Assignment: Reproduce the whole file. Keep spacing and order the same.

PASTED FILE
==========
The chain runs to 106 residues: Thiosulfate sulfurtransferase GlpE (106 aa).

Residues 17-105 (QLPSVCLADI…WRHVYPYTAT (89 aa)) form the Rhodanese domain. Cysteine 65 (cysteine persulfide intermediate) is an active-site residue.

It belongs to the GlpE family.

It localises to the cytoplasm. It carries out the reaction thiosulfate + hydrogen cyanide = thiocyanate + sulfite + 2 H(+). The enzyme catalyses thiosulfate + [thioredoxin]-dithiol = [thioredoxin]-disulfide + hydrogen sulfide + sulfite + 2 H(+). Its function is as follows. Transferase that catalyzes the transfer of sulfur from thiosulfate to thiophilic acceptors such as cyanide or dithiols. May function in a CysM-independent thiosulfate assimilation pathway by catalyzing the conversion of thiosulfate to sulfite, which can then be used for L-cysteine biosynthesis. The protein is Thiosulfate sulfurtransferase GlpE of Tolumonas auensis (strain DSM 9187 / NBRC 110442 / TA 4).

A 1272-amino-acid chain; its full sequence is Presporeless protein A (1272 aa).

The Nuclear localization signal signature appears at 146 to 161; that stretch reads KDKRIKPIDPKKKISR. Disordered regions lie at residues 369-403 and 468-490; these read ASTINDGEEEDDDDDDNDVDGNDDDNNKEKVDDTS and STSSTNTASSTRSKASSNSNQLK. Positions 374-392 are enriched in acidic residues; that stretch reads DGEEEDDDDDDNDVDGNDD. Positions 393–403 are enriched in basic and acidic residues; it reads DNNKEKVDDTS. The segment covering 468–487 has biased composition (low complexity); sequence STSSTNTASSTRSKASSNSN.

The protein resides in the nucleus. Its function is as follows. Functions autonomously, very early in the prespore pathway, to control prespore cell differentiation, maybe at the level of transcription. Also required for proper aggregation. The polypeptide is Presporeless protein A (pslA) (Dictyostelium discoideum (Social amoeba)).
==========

The chain runs to 106 residues: Thiosulfate sulfurtransferase GlpE (106 aa).

Residues 17-105 (QLPSVCLADI…WRHVYPYTAT (89 aa)) form the Rhodanese domain. Cysteine 65 (cysteine persulfide intermediate) is an active-site residue.

It belongs to the GlpE family.

It localises to the cytoplasm. It carries out the reaction thiosulfate + hydrogen cyanide = thiocyanate + sulfite + 2 H(+). The enzyme catalyses thiosulfate + [thioredoxin]-dithiol = [thioredoxin]-disulfide + hydrogen sulfide + sulfite + 2 H(+). Its function is as follows. Transferase that catalyzes the transfer of sulfur from thiosulfate to thiophilic acceptors such as cyanide or dithiols. May function in a CysM-independent thiosulfate assimilation pathway by catalyzing the conversion of thiosulfate to sulfite, which can then be used for L-cysteine biosynthesis. The protein is Thiosulfate sulfurtransferase GlpE of Tolumonas auensis (strain DSM 9187 / NBRC 110442 / TA 4).

A 1272-amino-acid chain; its full sequence is Presporeless protein A (1272 aa).

The Nuclear localization signal signature appears at 146 to 161; that stretch reads KDKRIKPIDPKKKISR. Disordered regions lie at residues 369-403 and 468-490; these read ASTINDGEEEDDDDDDNDVDGNDDDNNKEKVDDTS and STSSTNTASSTRSKASSNSNQLK. Positions 374-392 are enriched in acidic residues; that stretch reads DGEEEDDDDDDNDVDGNDD. Positions 393–403 are enriched in basic and acidic residues; it reads DNNKEKVDDTS. The segment covering 468–487 has biased composition (low complexity); sequence STSSTNTASSTRSKASSNSN.

The protein resides in the nucleus. Its function is as follows. Functions autonomously, very early in the prespore pathway, to control prespore cell differentiation, maybe at the level of transcription. Also required for proper aggregation. The polypeptide is Presporeless protein A (pslA) (Dictyostelium discoideum (Social amoeba)).